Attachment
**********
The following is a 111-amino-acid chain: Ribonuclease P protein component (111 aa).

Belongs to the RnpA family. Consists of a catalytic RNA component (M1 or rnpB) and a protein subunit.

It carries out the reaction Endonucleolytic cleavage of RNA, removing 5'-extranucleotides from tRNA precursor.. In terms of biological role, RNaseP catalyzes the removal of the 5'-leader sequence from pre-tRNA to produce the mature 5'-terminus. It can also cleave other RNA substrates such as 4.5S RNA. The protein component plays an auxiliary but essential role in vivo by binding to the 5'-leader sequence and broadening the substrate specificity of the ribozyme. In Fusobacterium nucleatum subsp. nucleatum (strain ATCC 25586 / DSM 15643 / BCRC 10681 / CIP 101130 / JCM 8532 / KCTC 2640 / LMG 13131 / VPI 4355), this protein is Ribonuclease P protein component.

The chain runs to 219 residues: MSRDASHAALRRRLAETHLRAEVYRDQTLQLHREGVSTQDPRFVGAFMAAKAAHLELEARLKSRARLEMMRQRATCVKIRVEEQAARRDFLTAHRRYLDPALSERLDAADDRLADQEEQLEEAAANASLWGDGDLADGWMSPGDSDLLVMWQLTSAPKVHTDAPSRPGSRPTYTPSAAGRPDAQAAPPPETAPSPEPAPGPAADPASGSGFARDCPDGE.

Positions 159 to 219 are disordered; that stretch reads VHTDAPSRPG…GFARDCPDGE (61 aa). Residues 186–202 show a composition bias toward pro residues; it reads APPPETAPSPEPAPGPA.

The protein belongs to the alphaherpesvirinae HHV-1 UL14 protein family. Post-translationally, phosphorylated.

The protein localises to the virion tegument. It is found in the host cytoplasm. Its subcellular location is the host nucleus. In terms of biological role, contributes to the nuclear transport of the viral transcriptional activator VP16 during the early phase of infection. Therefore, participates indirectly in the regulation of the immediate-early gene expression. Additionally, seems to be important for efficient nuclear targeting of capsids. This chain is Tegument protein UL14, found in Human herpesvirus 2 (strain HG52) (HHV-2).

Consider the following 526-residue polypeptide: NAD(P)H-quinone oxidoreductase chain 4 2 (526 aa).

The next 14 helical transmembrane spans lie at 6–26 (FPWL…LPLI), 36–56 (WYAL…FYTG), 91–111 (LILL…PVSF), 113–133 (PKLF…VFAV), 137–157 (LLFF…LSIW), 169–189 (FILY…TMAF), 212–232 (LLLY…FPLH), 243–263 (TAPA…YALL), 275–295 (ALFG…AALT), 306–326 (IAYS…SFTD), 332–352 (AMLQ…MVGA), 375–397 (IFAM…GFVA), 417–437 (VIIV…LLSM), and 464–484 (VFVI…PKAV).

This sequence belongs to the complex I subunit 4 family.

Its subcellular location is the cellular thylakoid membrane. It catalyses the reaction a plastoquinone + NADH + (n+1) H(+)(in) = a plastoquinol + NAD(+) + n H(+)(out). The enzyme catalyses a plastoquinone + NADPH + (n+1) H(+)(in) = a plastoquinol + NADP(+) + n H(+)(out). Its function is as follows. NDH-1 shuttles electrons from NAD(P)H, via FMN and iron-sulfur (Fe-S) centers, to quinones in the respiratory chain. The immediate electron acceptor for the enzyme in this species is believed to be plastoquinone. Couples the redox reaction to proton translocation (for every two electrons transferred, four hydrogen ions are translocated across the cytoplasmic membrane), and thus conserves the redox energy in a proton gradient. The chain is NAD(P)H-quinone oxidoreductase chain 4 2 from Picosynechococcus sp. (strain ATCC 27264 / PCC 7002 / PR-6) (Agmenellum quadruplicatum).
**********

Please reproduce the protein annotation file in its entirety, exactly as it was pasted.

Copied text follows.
The following is a 111-amino-acid chain: Ribonuclease P protein component (111 aa).

Belongs to the RnpA family. Consists of a catalytic RNA component (M1 or rnpB) and a protein subunit.

It carries out the reaction Endonucleolytic cleavage of RNA, removing 5'-extranucleotides from tRNA precursor.. In terms of biological role, RNaseP catalyzes the removal of the 5'-leader sequence from pre-tRNA to produce the mature 5'-terminus. It can also cleave other RNA substrates such as 4.5S RNA. The protein component plays an auxiliary but essential role in vivo by binding to the 5'-leader sequence and broadening the substrate specificity of the ribozyme. In Fusobacterium nucleatum subsp. nucleatum (strain ATCC 25586 / DSM 15643 / BCRC 10681 / CIP 101130 / JCM 8532 / KCTC 2640 / LMG 13131 / VPI 4355), this protein is Ribonuclease P protein component.

The chain runs to 219 residues: MSRDASHAALRRRLAETHLRAEVYRDQTLQLHREGVSTQDPRFVGAFMAAKAAHLELEARLKSRARLEMMRQRATCVKIRVEEQAARRDFLTAHRRYLDPALSERLDAADDRLADQEEQLEEAAANASLWGDGDLADGWMSPGDSDLLVMWQLTSAPKVHTDAPSRPGSRPTYTPSAAGRPDAQAAPPPETAPSPEPAPGPAADPASGSGFARDCPDGE.

Positions 159 to 219 are disordered; that stretch reads VHTDAPSRPG…GFARDCPDGE (61 aa). Residues 186–202 show a composition bias toward pro residues; it reads APPPETAPSPEPAPGPA.

The protein belongs to the alphaherpesvirinae HHV-1 UL14 protein family. Post-translationally, phosphorylated.

The protein localises to the virion tegument. It is found in the host cytoplasm. Its subcellular location is the host nucleus. In terms of biological role, contributes to the nuclear transport of the viral transcriptional activator VP16 during the early phase of infection. Therefore, participates indirectly in the regulation of the immediate-early gene expression. Additionally, seems to be important for efficient nuclear targeting of capsids. This chain is Tegument protein UL14, found in Human herpesvirus 2 (strain HG52) (HHV-2).

Consider the following 526-residue polypeptide: NAD(P)H-quinone oxidoreductase chain 4 2 (526 aa).

The next 14 helical transmembrane spans lie at 6–26 (FPWL…LPLI), 36–56 (WYAL…FYTG), 91–111 (LILL…PVSF), 113–133 (PKLF…VFAV), 137–157 (LLFF…LSIW), 169–189 (FILY…TMAF), 212–232 (LLLY…FPLH), 243–263 (TAPA…YALL), 275–295 (ALFG…AALT), 306–326 (IAYS…SFTD), 332–352 (AMLQ…MVGA), 375–397 (IFAM…GFVA), 417–437 (VIIV…LLSM), and 464–484 (VFVI…PKAV).

This sequence belongs to the complex I subunit 4 family.

Its subcellular location is the cellular thylakoid membrane. It catalyses the reaction a plastoquinone + NADH + (n+1) H(+)(in) = a plastoquinol + NAD(+) + n H(+)(out). The enzyme catalyses a plastoquinone + NADPH + (n+1) H(+)(in) = a plastoquinol + NADP(+) + n H(+)(out). Its function is as follows. NDH-1 shuttles electrons from NAD(P)H, via FMN and iron-sulfur (Fe-S) centers, to quinones in the respiratory chain. The immediate electron acceptor for the enzyme in this species is believed to be plastoquinone. Couples the redox reaction to proton translocation (for every two electrons transferred, four hydrogen ions are translocated across the cytoplasmic membrane), and thus conserves the redox energy in a proton gradient. The chain is NAD(P)H-quinone oxidoreductase chain 4 2 from Picosynechococcus sp. (strain ATCC 27264 / PCC 7002 / PR-6) (Agmenellum quadruplicatum).